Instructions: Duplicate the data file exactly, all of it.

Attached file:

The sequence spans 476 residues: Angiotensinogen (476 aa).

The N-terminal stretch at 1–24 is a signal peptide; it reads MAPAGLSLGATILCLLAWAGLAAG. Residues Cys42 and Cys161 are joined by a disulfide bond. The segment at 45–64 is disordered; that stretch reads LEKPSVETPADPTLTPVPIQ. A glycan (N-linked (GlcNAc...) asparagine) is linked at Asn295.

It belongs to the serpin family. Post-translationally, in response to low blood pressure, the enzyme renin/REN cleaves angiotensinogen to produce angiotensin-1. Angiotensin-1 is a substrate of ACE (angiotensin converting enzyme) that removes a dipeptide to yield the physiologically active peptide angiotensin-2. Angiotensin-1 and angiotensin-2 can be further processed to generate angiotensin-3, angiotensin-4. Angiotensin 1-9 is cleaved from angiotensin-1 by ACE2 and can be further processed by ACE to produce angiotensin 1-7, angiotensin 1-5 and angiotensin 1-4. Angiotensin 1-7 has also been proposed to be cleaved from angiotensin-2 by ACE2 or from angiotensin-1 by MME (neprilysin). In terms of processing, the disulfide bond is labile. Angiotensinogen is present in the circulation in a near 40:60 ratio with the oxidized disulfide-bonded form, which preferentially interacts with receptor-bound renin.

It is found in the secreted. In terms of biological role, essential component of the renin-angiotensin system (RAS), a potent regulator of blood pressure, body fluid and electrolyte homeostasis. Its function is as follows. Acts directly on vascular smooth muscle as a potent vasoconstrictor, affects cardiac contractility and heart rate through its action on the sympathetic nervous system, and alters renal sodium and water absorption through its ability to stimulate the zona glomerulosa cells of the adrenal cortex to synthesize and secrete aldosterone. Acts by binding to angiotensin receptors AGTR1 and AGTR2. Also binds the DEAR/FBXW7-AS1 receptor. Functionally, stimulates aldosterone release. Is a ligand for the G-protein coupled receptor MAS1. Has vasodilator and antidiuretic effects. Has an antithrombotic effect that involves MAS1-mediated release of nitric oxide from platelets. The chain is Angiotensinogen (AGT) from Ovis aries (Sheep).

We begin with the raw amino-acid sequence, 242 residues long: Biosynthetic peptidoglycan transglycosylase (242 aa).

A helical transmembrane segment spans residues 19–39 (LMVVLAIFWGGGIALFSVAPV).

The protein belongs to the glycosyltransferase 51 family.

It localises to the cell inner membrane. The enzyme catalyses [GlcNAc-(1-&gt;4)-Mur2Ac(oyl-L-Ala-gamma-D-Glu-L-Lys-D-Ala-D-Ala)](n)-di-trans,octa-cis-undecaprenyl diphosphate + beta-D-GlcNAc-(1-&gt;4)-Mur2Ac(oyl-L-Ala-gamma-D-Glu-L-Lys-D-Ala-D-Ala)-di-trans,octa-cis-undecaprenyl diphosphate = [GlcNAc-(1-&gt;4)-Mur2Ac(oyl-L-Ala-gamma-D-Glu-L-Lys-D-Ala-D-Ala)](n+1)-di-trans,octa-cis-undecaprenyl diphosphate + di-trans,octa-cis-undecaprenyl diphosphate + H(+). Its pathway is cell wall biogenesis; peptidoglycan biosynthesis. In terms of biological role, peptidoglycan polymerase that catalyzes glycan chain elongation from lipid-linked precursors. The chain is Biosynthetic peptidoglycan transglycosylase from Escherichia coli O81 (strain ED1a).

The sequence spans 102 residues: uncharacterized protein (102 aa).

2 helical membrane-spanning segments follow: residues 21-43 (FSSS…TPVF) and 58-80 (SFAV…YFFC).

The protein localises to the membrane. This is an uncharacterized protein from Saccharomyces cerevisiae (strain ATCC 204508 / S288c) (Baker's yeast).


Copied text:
The sequence spans 476 residues: Angiotensinogen (476 aa).

The N-terminal stretch at 1–24 is a signal peptide; it reads MAPAGLSLGATILCLLAWAGLAAG. Residues Cys42 and Cys161 are joined by a disulfide bond. The segment at 45–64 is disordered; that stretch reads LEKPSVETPADPTLTPVPIQ. A glycan (N-linked (GlcNAc...) asparagine) is linked at Asn295.

It belongs to the serpin family. Post-translationally, in response to low blood pressure, the enzyme renin/REN cleaves angiotensinogen to produce angiotensin-1. Angiotensin-1 is a substrate of ACE (angiotensin converting enzyme) that removes a dipeptide to yield the physiologically active peptide angiotensin-2. Angiotensin-1 and angiotensin-2 can be further processed to generate angiotensin-3, angiotensin-4. Angiotensin 1-9 is cleaved from angiotensin-1 by ACE2 and can be further processed by ACE to produce angiotensin 1-7, angiotensin 1-5 and angiotensin 1-4. Angiotensin 1-7 has also been proposed to be cleaved from angiotensin-2 by ACE2 or from angiotensin-1 by MME (neprilysin). In terms of processing, the disulfide bond is labile. Angiotensinogen is present in the circulation in a near 40:60 ratio with the oxidized disulfide-bonded form, which preferentially interacts with receptor-bound renin.

It is found in the secreted. In terms of biological role, essential component of the renin-angiotensin system (RAS), a potent regulator of blood pressure, body fluid and electrolyte homeostasis. Its function is as follows. Acts directly on vascular smooth muscle as a potent vasoconstrictor, affects cardiac contractility and heart rate through its action on the sympathetic nervous system, and alters renal sodium and water absorption through its ability to stimulate the zona glomerulosa cells of the adrenal cortex to synthesize and secrete aldosterone. Acts by binding to angiotensin receptors AGTR1 and AGTR2. Also binds the DEAR/FBXW7-AS1 receptor. Functionally, stimulates aldosterone release. Is a ligand for the G-protein coupled receptor MAS1. Has vasodilator and antidiuretic effects. Has an antithrombotic effect that involves MAS1-mediated release of nitric oxide from platelets. The chain is Angiotensinogen (AGT) from Ovis aries (Sheep).

We begin with the raw amino-acid sequence, 242 residues long: Biosynthetic peptidoglycan transglycosylase (242 aa).

A helical transmembrane segment spans residues 19–39 (LMVVLAIFWGGGIALFSVAPV).

The protein belongs to the glycosyltransferase 51 family.

It localises to the cell inner membrane. The enzyme catalyses [GlcNAc-(1-&gt;4)-Mur2Ac(oyl-L-Ala-gamma-D-Glu-L-Lys-D-Ala-D-Ala)](n)-di-trans,octa-cis-undecaprenyl diphosphate + beta-D-GlcNAc-(1-&gt;4)-Mur2Ac(oyl-L-Ala-gamma-D-Glu-L-Lys-D-Ala-D-Ala)-di-trans,octa-cis-undecaprenyl diphosphate = [GlcNAc-(1-&gt;4)-Mur2Ac(oyl-L-Ala-gamma-D-Glu-L-Lys-D-Ala-D-Ala)](n+1)-di-trans,octa-cis-undecaprenyl diphosphate + di-trans,octa-cis-undecaprenyl diphosphate + H(+). Its pathway is cell wall biogenesis; peptidoglycan biosynthesis. In terms of biological role, peptidoglycan polymerase that catalyzes glycan chain elongation from lipid-linked precursors. The chain is Biosynthetic peptidoglycan transglycosylase from Escherichia coli O81 (strain ED1a).

The sequence spans 102 residues: uncharacterized protein (102 aa).

2 helical membrane-spanning segments follow: residues 21-43 (FSSS…TPVF) and 58-80 (SFAV…YFFC).

The protein localises to the membrane. This is an uncharacterized protein from Saccharomyces cerevisiae (strain ATCC 204508 / S288c) (Baker's yeast).